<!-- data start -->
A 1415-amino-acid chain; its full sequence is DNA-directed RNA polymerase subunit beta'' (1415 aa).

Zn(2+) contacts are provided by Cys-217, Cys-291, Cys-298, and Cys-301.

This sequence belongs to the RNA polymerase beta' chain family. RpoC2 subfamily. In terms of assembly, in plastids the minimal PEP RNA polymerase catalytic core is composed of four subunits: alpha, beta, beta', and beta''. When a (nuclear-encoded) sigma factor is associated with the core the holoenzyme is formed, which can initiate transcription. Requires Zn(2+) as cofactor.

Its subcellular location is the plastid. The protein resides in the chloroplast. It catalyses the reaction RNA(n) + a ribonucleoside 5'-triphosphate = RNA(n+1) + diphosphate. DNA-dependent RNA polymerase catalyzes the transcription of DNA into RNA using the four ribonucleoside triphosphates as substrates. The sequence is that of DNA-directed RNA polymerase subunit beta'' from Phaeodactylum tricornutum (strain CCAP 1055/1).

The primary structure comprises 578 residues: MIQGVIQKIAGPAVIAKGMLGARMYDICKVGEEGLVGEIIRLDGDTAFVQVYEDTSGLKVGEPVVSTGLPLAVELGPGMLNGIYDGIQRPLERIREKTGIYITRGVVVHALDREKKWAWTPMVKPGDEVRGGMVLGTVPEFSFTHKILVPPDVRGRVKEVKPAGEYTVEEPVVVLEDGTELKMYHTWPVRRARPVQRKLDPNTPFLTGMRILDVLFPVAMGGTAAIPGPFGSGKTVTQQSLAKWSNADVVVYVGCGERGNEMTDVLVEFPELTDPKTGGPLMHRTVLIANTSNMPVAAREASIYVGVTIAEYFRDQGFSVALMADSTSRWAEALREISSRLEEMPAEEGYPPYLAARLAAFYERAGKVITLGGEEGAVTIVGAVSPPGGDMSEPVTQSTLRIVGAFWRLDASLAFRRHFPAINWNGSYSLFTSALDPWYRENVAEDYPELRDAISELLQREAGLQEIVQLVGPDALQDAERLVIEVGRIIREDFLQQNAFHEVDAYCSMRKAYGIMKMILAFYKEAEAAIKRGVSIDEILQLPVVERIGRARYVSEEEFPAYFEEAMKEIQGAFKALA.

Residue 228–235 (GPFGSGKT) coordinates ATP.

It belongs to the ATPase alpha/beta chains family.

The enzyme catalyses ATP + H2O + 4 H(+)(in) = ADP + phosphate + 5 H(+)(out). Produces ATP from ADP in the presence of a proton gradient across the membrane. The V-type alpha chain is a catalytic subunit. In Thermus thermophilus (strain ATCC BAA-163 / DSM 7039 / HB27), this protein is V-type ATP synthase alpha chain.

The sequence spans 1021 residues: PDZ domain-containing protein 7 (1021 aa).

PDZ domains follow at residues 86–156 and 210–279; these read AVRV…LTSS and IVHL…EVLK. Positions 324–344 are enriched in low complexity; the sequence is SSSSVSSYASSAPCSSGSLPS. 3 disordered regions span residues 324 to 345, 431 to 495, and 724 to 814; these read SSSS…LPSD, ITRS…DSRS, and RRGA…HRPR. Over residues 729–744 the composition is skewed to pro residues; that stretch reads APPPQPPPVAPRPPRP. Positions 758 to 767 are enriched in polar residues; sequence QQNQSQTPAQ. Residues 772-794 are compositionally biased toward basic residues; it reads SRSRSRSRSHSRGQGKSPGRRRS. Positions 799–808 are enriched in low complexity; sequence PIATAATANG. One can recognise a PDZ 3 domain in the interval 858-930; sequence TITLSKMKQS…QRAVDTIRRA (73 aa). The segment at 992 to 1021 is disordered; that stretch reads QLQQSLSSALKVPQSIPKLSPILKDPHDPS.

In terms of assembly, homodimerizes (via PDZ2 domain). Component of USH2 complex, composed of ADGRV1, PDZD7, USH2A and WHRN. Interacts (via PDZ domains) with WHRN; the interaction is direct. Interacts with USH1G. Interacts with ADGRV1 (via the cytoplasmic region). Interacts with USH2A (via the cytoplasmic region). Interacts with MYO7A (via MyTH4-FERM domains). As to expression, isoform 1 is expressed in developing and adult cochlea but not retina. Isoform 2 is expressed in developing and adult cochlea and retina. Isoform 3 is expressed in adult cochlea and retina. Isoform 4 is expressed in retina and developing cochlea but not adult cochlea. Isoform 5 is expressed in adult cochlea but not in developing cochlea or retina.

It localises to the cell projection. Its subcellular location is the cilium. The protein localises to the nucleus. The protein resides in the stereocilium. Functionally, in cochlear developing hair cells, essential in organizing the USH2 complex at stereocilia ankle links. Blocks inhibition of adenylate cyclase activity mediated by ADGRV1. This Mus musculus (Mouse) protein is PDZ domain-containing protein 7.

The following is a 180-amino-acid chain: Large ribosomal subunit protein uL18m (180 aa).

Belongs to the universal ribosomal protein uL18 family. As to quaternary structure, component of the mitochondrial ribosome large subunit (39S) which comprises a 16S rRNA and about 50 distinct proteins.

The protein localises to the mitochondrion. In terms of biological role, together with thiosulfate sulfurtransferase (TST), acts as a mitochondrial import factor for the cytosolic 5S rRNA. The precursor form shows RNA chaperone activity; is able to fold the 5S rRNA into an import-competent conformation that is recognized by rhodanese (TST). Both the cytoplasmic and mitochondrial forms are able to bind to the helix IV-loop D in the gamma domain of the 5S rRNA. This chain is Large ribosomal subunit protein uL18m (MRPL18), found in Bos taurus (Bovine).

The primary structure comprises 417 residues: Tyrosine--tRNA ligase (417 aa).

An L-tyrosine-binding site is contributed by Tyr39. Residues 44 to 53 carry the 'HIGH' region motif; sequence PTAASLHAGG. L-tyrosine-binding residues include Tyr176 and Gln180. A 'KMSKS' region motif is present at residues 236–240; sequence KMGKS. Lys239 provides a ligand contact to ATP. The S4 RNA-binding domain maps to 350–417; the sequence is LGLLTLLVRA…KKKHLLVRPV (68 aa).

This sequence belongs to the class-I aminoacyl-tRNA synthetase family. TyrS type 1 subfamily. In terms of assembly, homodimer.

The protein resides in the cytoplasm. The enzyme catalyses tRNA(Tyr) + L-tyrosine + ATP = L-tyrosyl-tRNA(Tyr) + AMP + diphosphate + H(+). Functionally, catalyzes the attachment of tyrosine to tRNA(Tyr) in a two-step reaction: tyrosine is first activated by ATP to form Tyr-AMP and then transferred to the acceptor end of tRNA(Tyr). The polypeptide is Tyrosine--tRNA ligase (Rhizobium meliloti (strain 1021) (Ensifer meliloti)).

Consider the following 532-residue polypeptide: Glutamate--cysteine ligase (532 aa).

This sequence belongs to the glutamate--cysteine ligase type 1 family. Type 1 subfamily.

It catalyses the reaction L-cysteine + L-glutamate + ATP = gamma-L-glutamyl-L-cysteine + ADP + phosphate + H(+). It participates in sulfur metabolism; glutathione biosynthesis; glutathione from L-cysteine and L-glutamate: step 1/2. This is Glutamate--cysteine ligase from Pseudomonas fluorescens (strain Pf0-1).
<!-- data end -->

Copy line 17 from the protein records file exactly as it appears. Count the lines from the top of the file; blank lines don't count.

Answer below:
An L-tyrosine-binding site is contributed by Tyr39. Residues 44 to 53 carry the 'HIGH' region motif; sequence PTAASLHAGG. L-tyrosine-binding residues include Tyr176 and Gln180. A 'KMSKS' region motif is present at residues 236–240; sequence KMGKS. Lys239 provides a ligand contact to ATP. The S4 RNA-binding domain maps to 350–417; the sequence is LGLLTLLVRA…KKKHLLVRPV (68 aa).